Around 152,000 patients suffer from strokes every year in the United Kingdom.

Mechanism of Mechanical Thrombectomy Devices

Mechanical thrombectomy is a endovascular technique to treat diseases that occur inside blood vessels. This technique stem from interventional radiology techniques that use minimally invasive image-guided diagnosis and treatment of diseases in the organs.

Endovascular techniques have become a preferred and alternative method since they use only needles and narrow tubes called catheters that are inserted into the body instead of making large incisions like in traditional surgeries.

In mechanical thrombectomy, the patient is put under general anesthesia or local anesthesia. A long, thin tube called a catheter is inserted via an artery (large blood vessel) in the groin. The clot is located with the help of a cerebral angiography that uses contrasts and x-rays to view the blood flow in the neck and brain regions.

The catheter is then sent up to the location of the clot. A clot retrieval device like a wire or a coil is delivered through the catheter up to the location of the clot and is positioned near the side or across the target clot. The retrieval device re-assumes its native coil form when extruded from the catheter. The loops of the coil or wire are deployed through the clot so as to entangle it or physically break it; the coil and clot / clot pieces are then pulled back into the catheter.

Mechanical thrombectomy is a step ahead in endovascular therapy by bringing along added benefits of removing clots to enable revascularization (restoring blood flow to a body part or organ that has been oxygen deprived) of cerebral vessels.

Professor Tony Rudd who is the national clinical director for stroke at NHS England said, "NHS stroke care and stroke survival are now at record levels. We recognize the potential effectiveness mechanical thrombectomy could have for about 10% of stroke patients and are drawing up a policy for its possible use across the NHS".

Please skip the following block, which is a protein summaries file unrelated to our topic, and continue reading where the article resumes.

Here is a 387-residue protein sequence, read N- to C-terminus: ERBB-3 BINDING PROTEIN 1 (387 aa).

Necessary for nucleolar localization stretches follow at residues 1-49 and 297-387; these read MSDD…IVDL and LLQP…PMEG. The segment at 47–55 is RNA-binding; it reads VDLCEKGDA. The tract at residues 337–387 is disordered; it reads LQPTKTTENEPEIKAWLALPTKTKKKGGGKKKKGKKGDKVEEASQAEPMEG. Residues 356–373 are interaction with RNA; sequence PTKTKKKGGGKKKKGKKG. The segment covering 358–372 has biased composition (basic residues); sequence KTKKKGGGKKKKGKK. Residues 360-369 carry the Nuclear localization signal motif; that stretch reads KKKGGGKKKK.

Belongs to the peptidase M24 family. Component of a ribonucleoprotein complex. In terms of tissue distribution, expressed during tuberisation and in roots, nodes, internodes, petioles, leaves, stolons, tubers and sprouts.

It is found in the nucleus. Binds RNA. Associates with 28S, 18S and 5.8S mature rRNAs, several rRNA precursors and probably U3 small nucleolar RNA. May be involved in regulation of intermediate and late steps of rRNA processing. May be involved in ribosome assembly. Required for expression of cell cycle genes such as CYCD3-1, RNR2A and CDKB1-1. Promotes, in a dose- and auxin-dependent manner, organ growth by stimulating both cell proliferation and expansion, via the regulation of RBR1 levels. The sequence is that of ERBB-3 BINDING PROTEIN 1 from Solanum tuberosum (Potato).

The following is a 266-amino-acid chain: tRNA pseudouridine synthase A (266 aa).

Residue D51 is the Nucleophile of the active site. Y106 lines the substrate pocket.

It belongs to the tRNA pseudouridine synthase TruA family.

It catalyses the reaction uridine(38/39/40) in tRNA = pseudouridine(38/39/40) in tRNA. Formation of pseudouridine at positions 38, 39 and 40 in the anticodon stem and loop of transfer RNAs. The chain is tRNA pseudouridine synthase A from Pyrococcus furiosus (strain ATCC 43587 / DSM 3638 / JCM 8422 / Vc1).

Mechanical Thrombectomy is most effective -
  • When used within six to eight hours of onset of acute symptoms
  • In patients with large vessel occlusions when the clots are of cardiac or arterial origin
  • In narrowed oxygen-depleted (ischemic) vessels rather than completely blocked (infarcted) vessels

Benefits of Mechanical Thrombectomy

  • Can cure the most severe blood clots that cannot always be broken down by previously used thrombolytic drugs.
  • Can bring patients "back to life" who would have otherwise had the worst outcome.
  • Can save millions of pounds or dollars by treating patients who might otherwise require a rehabilitation program or lead a life of severe disability.
  • Can increase the percentage of people who can function independently 90 days after a stroke by between 19% and 35%.
With this new policy NHS England estimates around 9000 patients to potentially benefit from it yearly as compared to 500 stroke victims who are currently benefiting from the procedure.

References:
  1. Raychev R, Saver JL. Mechanical thrombectomy devices for treatment of stroke. Neurology Clinical Practice. 2012;2(3):231-235. doi:10.1212/CPJ.0b013e31826af206.
  2. National Stroke Association - (http://www.stroke.org/)
  3. Interventional radiology - (https:en.wikipedia.org/wiki/Interventional_radiology)
  4. Endovascular Treatment of Acute Ischemic Stroke - (http://www.cpmc.org/advanced/neurosciences/bulletin/2013/cpni-bulletin-2013-ais-stroke.html)
Source: Medindia